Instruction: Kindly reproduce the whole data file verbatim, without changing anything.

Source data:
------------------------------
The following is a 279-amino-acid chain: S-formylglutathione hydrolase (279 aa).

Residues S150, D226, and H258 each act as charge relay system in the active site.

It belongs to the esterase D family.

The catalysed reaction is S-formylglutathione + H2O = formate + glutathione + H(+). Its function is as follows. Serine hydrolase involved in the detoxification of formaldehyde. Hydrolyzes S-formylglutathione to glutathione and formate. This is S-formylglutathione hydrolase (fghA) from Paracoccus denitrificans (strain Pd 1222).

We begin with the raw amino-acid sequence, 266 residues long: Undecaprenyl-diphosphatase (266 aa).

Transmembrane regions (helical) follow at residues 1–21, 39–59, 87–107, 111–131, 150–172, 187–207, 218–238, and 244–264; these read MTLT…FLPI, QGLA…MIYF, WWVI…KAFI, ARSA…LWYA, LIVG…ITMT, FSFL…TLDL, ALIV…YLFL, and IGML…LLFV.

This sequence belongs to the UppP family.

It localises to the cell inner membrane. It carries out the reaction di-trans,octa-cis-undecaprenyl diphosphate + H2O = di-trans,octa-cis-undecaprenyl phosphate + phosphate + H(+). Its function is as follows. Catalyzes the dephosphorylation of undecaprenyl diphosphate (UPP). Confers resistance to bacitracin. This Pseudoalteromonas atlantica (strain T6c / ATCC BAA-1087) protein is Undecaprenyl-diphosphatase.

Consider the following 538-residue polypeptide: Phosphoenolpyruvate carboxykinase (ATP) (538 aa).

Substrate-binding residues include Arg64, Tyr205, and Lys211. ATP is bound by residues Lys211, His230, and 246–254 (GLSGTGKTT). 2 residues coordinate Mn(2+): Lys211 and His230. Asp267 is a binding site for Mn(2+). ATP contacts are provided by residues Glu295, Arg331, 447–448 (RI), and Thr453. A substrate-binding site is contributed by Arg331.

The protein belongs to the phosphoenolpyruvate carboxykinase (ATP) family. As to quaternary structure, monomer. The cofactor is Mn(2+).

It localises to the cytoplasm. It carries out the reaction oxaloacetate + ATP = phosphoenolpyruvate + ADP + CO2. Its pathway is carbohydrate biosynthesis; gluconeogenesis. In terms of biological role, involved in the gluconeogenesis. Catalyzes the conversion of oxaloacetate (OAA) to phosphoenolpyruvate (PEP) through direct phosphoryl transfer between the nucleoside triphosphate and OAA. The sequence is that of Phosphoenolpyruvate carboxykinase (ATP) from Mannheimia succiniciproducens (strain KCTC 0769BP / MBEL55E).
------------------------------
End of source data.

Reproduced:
The following is a 279-amino-acid chain: S-formylglutathione hydrolase (279 aa).

Residues S150, D226, and H258 each act as charge relay system in the active site.

It belongs to the esterase D family.

The catalysed reaction is S-formylglutathione + H2O = formate + glutathione + H(+). Its function is as follows. Serine hydrolase involved in the detoxification of formaldehyde. Hydrolyzes S-formylglutathione to glutathione and formate. This is S-formylglutathione hydrolase (fghA) from Paracoccus denitrificans (strain Pd 1222).

We begin with the raw amino-acid sequence, 266 residues long: Undecaprenyl-diphosphatase (266 aa).

Transmembrane regions (helical) follow at residues 1–21, 39–59, 87–107, 111–131, 150–172, 187–207, 218–238, and 244–264; these read MTLT…FLPI, QGLA…MIYF, WWVI…KAFI, ARSA…LWYA, LIVG…ITMT, FSFL…TLDL, ALIV…YLFL, and IGML…LLFV.

This sequence belongs to the UppP family.

It localises to the cell inner membrane. It carries out the reaction di-trans,octa-cis-undecaprenyl diphosphate + H2O = di-trans,octa-cis-undecaprenyl phosphate + phosphate + H(+). Its function is as follows. Catalyzes the dephosphorylation of undecaprenyl diphosphate (UPP). Confers resistance to bacitracin. This Pseudoalteromonas atlantica (strain T6c / ATCC BAA-1087) protein is Undecaprenyl-diphosphatase.

Consider the following 538-residue polypeptide: Phosphoenolpyruvate carboxykinase (ATP) (538 aa).

Substrate-binding residues include Arg64, Tyr205, and Lys211. ATP is bound by residues Lys211, His230, and 246–254 (GLSGTGKTT). 2 residues coordinate Mn(2+): Lys211 and His230. Asp267 is a binding site for Mn(2+). ATP contacts are provided by residues Glu295, Arg331, 447–448 (RI), and Thr453. A substrate-binding site is contributed by Arg331.

The protein belongs to the phosphoenolpyruvate carboxykinase (ATP) family. As to quaternary structure, monomer. The cofactor is Mn(2+).

It localises to the cytoplasm. It carries out the reaction oxaloacetate + ATP = phosphoenolpyruvate + ADP + CO2. Its pathway is carbohydrate biosynthesis; gluconeogenesis. In terms of biological role, involved in the gluconeogenesis. Catalyzes the conversion of oxaloacetate (OAA) to phosphoenolpyruvate (PEP) through direct phosphoryl transfer between the nucleoside triphosphate and OAA. The sequence is that of Phosphoenolpyruvate carboxykinase (ATP) from Mannheimia succiniciproducens (strain KCTC 0769BP / MBEL55E).